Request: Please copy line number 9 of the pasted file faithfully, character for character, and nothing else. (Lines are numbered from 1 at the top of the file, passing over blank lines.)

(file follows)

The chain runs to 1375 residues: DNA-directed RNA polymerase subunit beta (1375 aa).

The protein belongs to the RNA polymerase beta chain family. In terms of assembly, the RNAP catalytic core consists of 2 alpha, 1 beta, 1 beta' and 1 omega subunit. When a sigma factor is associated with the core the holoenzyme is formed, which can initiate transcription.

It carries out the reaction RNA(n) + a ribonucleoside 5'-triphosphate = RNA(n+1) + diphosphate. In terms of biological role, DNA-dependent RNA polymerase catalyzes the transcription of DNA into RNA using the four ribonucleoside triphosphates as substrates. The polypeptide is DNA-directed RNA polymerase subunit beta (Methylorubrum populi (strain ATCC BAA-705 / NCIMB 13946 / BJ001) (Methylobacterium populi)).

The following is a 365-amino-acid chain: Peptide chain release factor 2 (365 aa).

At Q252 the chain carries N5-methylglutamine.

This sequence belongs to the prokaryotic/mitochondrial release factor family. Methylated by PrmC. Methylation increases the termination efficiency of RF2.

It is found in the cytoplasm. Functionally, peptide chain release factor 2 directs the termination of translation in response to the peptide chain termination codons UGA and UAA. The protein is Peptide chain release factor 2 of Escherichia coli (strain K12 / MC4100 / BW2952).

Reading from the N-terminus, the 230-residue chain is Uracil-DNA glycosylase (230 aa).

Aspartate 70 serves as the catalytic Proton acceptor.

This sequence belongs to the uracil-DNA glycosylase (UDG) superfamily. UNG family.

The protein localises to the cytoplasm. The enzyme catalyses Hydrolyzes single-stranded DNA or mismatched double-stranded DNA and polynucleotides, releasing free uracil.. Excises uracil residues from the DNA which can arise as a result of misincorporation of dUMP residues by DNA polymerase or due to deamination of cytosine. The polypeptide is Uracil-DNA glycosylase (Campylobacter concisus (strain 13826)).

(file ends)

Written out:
Aspartate 70 serves as the catalytic Proton acceptor.